Images of destruction, blood and pain filled the walls of the gallery. The photos were all black and white but that couldn’t disguise the horror of the wounds. In some, colour had been overlaid, one small area per image, to emphasise the effect. Mostly it wasn’t the red of blood that had been added, as the observer might expect. It was the rust of the spike protruding from a leg, the blue of an eyeball laid out on a cheek.
The crowd viewed the images in a hushed awe. The scale of how man can hurt his friends, and enemies, was breathtaking. The level of stupidity displayed almost inconceivable. Proof of what we can sink to silenced comment.
In one group were 9 photos taken together. All of the injuries were on one single body. No part of the body escaped unscathed. Both arms, both legs, the chest, the back, the head were all represented. No explanation was provided so it wasn’t clear how they had been caused, but it was clear it had been severe, unrelenting and totally one-sided.
The artist moved between the images, dressed in camouflage and carrying a battered rifle with a bayonet attached to the end. He tripped and skipped from photo to photo, pointing to incisions with his bayonet, miming how the injuries may have been caused.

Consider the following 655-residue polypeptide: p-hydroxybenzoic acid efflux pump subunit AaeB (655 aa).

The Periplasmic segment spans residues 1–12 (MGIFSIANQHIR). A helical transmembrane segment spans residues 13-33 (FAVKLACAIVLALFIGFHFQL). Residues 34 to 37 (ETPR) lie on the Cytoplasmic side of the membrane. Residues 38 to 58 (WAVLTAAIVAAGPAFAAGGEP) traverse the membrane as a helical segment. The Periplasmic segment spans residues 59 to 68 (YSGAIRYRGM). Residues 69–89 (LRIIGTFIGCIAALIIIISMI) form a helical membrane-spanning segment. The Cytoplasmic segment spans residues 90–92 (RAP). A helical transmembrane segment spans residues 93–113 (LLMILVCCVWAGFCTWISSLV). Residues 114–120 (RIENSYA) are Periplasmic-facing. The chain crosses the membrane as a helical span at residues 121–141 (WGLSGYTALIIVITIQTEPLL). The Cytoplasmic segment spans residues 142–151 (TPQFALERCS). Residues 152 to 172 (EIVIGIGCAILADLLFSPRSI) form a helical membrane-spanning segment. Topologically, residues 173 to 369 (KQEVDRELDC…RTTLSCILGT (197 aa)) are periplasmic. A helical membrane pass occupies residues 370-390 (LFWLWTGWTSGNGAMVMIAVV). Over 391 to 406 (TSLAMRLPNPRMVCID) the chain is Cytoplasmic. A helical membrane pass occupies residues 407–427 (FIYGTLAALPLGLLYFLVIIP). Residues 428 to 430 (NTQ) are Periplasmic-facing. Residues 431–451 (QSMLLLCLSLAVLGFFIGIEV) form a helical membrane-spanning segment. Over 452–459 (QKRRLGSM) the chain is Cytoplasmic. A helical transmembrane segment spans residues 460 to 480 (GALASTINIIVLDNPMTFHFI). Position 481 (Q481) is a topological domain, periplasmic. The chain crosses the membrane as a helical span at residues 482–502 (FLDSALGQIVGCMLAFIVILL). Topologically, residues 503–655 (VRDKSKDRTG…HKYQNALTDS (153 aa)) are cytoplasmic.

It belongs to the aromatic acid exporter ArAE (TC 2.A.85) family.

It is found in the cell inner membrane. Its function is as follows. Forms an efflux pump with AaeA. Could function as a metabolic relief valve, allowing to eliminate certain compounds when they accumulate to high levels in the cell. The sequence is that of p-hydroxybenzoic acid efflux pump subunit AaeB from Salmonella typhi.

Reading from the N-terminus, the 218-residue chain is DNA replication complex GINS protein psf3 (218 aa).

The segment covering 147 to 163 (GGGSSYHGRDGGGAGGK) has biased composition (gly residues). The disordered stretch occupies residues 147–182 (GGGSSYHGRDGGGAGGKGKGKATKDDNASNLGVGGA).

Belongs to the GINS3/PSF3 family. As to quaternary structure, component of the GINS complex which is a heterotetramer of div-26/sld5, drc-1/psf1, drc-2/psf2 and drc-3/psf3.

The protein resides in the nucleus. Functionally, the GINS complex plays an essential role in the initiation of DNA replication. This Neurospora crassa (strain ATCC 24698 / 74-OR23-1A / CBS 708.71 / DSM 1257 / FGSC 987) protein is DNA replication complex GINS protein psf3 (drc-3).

A single wall space remained covered in a velvet curtain, a golden tasselled cord waiting to be pulled. A gong sounded and the crowd were called to assemble in front of the curtain. As they waited for it to swish open, a low murmur of expectation began. Behind it was imagined to be the most horrific images of all.
Instead, small versions of the worst images were shown, this time in full colour and in wide view. Rather than a battlefield, the location was an inner city. Not a field hospital, but an NHS A&E department. Not a war between nations, but a war between neighbours. The artist not a participant, but the surgeon called upon to stitch the wounds back together.
A white card was inscribed with the title of the show. “The atrocities of war are not so far away.”
Inspired by “A medic's pictures of the Falklands war”